This entire "we need to spend our budget"-attitude is something I will never understand. So what if you get less money next year? Firstly, it's not going in your pocket, and secondly clearly you can get by just fine with a lower budget.

And everyone knows this is how it works too – so the Powers That Be keep setting the wrong incentives too.

This is why I never worked for a large Enterprise company or government agency. I'd go crazy.

You do not have to "trust" the OS at some level. Use Linux or BSD, demand open hardware. You only feel like you "have to trust" shitty closed-source OSes because the orgs behind those OSes have been able to abuse market-dominant positions to stifle competition.

Security by obscurity is laughable nonsense. We should all be demanding transparency in hardware and software from our vendors. I'd pay handsomely for it.

I think that in this context the meaning of the term trust is different.

Any code executing in privileged mode can bypass security, and is therefore inherently part of a system's trusted computing base (TCB). (Linux is a monolithic kernel running in ring 0)

Most companies are not Linux contributors, they are trusting the kernel developers to write bug free, secure code.

Minimizing the TCB and opting for an auditable open source TCB are really useful concepts in security.

But the cause of these breaches is much more trivial than what you are worrying about: these companies are basically installing whichever piece of software can decrease their costs without thinking about what they’re doing.

I agree with you.

>Any code executing in privileged mode can bypass security, and is therefore inherently part of a system's trusted computing base (TCB). (Linux is a monolithic kernel running in ring 0)

It's way nicer to be able to look at the code running in Ring 0 =)

I used to work for an MSP and we had used Kaseya.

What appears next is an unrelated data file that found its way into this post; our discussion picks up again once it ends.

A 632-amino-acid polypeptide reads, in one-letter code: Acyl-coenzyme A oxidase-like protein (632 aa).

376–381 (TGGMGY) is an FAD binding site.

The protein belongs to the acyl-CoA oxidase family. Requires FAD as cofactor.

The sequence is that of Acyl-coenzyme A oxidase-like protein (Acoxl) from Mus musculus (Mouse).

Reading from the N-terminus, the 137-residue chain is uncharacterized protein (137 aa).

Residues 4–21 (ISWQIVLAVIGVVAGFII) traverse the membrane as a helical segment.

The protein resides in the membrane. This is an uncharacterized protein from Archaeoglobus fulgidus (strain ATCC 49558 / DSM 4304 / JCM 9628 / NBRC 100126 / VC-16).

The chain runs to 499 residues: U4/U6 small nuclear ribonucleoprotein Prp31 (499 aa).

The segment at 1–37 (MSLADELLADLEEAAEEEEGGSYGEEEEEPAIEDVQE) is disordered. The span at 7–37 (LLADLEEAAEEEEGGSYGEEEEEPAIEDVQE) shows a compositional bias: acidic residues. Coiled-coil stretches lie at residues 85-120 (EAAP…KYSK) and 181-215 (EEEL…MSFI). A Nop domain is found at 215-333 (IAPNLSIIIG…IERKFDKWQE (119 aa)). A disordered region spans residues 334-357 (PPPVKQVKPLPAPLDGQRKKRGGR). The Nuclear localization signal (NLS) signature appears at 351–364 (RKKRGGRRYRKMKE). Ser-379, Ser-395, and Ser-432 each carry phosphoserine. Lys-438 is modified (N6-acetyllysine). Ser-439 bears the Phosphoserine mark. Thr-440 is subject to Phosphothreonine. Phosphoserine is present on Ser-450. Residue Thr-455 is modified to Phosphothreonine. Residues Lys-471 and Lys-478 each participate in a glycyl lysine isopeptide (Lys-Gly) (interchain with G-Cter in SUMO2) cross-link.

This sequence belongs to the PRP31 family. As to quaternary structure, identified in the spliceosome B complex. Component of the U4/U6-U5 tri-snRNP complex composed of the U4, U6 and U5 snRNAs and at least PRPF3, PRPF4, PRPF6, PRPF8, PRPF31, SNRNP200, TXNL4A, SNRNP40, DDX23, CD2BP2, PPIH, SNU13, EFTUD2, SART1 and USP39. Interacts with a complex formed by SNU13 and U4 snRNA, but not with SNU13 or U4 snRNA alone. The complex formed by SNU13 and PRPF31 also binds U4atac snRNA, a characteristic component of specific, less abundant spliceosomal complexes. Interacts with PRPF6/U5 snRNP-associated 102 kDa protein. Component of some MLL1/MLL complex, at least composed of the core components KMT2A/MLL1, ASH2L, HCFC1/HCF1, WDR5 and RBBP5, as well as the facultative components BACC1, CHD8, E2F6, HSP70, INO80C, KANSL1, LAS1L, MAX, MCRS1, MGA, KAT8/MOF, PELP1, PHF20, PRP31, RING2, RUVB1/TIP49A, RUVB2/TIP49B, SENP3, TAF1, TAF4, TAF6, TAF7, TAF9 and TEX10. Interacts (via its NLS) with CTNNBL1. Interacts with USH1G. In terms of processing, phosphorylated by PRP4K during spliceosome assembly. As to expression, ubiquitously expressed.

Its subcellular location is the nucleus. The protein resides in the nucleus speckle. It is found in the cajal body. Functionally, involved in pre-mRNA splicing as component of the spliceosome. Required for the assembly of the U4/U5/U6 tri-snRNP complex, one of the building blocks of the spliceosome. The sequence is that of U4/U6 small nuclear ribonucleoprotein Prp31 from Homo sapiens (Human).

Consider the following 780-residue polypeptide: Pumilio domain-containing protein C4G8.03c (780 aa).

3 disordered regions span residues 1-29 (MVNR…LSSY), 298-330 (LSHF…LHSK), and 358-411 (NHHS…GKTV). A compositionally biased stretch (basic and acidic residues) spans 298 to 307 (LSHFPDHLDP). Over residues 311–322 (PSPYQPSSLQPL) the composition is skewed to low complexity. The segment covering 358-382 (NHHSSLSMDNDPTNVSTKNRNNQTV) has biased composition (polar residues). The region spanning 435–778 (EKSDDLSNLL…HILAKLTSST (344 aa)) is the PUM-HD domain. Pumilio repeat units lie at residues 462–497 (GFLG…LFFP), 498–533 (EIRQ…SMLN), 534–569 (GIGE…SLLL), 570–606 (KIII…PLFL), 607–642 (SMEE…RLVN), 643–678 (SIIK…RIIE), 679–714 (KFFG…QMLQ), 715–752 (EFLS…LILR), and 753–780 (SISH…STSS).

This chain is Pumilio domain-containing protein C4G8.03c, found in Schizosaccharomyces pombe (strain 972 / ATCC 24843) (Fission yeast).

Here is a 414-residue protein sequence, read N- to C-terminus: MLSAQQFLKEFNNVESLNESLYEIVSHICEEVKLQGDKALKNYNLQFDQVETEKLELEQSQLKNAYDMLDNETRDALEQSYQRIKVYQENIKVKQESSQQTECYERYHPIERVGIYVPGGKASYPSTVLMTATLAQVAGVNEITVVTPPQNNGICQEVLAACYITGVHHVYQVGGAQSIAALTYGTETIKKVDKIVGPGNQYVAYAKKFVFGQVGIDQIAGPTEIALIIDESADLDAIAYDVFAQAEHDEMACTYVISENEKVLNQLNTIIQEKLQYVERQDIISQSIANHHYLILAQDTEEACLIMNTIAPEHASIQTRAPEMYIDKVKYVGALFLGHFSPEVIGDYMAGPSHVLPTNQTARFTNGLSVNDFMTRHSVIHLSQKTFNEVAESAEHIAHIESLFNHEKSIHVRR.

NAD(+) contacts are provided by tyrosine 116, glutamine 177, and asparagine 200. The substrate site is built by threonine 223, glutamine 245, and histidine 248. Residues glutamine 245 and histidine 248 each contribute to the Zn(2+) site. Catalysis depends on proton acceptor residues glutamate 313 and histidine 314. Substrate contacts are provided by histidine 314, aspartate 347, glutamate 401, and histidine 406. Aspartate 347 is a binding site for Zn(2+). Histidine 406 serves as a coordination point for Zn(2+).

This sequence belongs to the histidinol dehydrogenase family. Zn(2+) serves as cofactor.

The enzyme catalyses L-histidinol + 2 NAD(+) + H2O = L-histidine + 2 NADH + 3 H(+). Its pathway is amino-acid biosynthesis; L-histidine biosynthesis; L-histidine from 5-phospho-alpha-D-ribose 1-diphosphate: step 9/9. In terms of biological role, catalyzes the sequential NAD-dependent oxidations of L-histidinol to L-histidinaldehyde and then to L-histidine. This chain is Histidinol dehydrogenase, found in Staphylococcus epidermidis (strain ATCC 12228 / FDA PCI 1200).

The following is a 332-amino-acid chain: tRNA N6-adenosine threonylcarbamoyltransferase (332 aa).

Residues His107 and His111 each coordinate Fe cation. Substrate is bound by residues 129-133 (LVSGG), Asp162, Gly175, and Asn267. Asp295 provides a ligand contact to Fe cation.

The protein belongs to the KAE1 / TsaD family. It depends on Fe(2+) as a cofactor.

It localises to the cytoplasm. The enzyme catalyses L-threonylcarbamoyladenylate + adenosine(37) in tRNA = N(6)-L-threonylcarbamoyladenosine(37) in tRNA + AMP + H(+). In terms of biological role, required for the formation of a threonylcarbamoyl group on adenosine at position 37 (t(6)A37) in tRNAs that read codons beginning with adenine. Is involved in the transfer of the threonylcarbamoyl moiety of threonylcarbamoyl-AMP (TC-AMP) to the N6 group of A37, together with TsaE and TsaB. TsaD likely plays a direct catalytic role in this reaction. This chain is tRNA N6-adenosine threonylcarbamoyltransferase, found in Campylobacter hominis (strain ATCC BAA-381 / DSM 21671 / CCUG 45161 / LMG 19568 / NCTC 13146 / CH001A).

There was an AV integration, and then Kaseya changed to Kaspersky. I don’t remember what the prior AV software was.

I always thought it bizarre we were actively installing AV software from Russia on banking and medical office PCs.

That has been a consideration in the AV software I recommend to friends, family, and professionally as an informal part of my threat assessment model.

I viewed it as safer to buy products from anywhere other than someone that has ANY potential at all to go to war with the government of the country I live and work in. I really hope it never happens, but 'cold war' tensions might be waged with little cyber attacks and that software came to mind as a risk.

On the other hand… Kaspersky software isn’t shit. And I expect they catch a few things other US based companies might be incentivized or politely asked to look the other way on.

I wouldn’t run K, but I know from experience it’s actually effective.

Two more things to consider:

- Can you articulate specific reasons to buy anything beyond the default windows defender?

- If anyone went to an actual war with the US, would the source of your antivirus software get even close to top 5000 things you care about at that point...

As for default Windows Defender, there isn't really good reporting tools related to it. There are reporting tools for Defender, but those are paid license add-ons.

And yeah there's a decent chance if the US went to war with another country it might not impact the majority of US businesses very directly especially in the short term IRT their IT plans. McDonald's kept selling burgers when we invaded Iraq (multiple times). Ford was still producing vehicles during WWII. There have been lots of military engagements the US has been involved in where things in the mainland US weren't massively affected in day to day operations. Who knows what some potential future war with Russia would look like. Would it be a true head to head war with tanks rolling, fighter jets scrambling, cities bombed? Would it be more skirmishes testing how far the other would really go? Would it just be escalation of supply chain attacks and attacks on infrastructure to weaken the other? Of course this greatly varies based on the specifics on what that potential future war looks like, it would be naïve to think wars will always look like WWII, Korea, Vietnam, Iraq, etc from a US mainland perspective.

The post above was saying "at all to go to war with the government of the country I live and work in." US going to war somewhere is one thing. Another country going to war with the US would be something different.

RMM is absolutely vital to securing systems. This is as ridiculous as suggesting we should just get rid of firewalls because there are vulnerabilities found in them. RMMs are how enterprise scale networks close off every other security hole on a network.

That being said, RMM tools have plenty of examples that they need to beef up their security practices or get replaced.